The impact of global changes on forest ecosystem processes is based on the species-specific responses of trees to the combined effect of multiple stressors and the capacity of each species to acclimate and cope with the environment modification. Combined environmental constraints can severely affect plant and ecological processes involved in plant functionality. This study provides novel insights into the impact of a simultaneous pairing of abiotic stresses (i.e., water and ozone (O3) stress) on the responses of oak species. Water stress (using 40 and 100% of soil water content at field capacity—WS and WW treatments, respectively) and O3 exposure (1.0, 1.2, and 1.4 times the ambient concentration—AA, 1.2AA, and 1.4AA, respectively) were carried out on Quercus robur L., Quercus ilex L., and Quercus pubescens Willd. seedlings, to study physiological traits (1. isotope signature [δ13C, δ18O and δ15N], 2. water relation [leaf water potential, leaf water content], 3. leaf gas exchange [light-saturated net photosynthesis, Asat, and stomatal conductance, gs]) for adaptation strategies in a Free-Air Controlled Exposure (FACE) experiment. Ozone decreased Asat in Q. robur and Q. pubescens while water stress decreased it in all three oak species. Ozone did not affect δ13C, whereas δ18O was influenced by O3 especially in Q. robur. This may reflect a reduction of gs with the concomitant reduction in photosynthetic capacity. However, the effect of elevated O3 on leaf gas exchange as indicated by the combined analysis of stable isotopes was much lower than that of water stress. Water stress was detectable by δ13C and by δ18O in all three oak species, while δ15N did not define plant response to stress conditions in any species. The δ13C signal was correlated to leaf water content (LWC) in Q. robur and Q. ilex, showing isohydric and anisohydric strategy, respectively, at increasing stress intensity (low value of LWC). No interactive effect of water stress and O3 exposure on the isotopic responses was found, suggesting no cross-protection on seasonal carbon assimilation independently on the species adaptation strategy. Full article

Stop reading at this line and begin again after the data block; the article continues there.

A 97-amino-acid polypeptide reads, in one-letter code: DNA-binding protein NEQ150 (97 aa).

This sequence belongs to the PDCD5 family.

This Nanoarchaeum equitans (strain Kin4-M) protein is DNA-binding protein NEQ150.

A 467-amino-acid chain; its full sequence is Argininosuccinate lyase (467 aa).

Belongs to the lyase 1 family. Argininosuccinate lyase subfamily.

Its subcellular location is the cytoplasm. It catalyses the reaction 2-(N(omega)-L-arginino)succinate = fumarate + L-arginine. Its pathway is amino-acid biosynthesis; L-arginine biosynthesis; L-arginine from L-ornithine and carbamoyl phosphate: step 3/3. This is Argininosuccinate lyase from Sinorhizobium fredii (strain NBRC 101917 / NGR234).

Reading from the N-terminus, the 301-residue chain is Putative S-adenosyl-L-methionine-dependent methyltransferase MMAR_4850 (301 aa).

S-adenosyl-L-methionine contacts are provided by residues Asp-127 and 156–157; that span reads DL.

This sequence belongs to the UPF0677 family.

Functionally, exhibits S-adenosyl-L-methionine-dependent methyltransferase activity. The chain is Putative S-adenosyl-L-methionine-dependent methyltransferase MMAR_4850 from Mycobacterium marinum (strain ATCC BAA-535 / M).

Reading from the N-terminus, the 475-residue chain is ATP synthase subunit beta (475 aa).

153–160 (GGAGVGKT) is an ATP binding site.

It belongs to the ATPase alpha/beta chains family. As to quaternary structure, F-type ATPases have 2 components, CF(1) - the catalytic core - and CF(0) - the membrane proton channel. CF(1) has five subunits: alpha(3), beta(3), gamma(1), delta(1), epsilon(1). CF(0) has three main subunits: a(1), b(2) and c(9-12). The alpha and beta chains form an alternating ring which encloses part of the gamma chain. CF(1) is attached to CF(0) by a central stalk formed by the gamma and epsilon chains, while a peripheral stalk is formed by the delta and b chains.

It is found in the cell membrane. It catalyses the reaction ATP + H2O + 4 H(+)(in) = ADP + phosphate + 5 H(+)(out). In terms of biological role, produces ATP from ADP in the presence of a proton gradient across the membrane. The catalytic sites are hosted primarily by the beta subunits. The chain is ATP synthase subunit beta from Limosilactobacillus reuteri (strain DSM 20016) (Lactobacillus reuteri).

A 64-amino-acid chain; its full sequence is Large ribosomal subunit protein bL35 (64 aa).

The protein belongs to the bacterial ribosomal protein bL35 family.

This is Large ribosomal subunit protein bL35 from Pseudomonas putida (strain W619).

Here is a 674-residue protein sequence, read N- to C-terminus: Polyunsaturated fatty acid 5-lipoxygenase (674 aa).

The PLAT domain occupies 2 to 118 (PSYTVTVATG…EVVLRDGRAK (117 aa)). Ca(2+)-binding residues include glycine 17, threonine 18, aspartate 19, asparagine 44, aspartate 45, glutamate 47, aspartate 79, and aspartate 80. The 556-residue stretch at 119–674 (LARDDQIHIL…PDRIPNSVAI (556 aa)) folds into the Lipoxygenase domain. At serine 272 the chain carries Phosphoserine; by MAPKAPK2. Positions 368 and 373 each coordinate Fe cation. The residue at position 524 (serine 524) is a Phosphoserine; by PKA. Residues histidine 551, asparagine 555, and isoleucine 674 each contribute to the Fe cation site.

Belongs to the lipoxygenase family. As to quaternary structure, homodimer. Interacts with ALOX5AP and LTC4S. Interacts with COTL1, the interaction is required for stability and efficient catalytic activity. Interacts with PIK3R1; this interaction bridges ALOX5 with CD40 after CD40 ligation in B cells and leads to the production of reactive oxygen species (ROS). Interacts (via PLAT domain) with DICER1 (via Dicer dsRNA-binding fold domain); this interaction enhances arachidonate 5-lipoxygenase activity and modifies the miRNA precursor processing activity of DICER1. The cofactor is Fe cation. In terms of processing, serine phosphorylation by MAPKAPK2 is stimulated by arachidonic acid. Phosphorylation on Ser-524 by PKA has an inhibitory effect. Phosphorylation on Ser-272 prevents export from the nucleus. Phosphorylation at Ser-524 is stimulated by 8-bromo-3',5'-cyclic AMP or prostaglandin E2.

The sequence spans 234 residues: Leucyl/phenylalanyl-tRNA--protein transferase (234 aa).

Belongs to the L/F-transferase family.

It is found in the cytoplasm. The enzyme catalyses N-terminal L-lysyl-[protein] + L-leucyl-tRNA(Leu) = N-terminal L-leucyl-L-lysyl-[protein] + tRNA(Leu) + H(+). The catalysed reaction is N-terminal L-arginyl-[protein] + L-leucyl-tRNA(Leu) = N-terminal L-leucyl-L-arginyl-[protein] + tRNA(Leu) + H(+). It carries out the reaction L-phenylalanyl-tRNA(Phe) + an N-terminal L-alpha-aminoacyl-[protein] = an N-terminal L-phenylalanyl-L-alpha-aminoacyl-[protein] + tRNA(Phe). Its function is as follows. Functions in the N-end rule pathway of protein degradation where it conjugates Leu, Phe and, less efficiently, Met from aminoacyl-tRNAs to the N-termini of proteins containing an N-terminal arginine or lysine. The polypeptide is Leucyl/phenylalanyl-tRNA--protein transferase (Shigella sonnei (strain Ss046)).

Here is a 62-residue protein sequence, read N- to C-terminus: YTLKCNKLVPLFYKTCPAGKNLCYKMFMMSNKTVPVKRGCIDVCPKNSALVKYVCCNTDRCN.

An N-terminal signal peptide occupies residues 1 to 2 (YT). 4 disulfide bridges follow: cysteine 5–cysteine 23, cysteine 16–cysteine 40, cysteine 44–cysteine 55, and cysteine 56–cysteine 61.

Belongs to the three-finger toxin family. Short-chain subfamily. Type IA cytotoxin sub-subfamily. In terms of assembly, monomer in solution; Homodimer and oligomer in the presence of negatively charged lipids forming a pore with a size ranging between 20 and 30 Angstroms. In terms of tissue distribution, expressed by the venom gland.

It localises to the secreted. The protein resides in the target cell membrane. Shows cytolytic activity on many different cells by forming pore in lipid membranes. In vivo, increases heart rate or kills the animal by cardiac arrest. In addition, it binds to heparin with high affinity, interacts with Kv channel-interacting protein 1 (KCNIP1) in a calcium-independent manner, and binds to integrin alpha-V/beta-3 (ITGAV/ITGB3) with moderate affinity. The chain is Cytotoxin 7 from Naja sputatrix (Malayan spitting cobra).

(This article belongs to the Special Issue Relationships between Growth and Water Relations of Trees)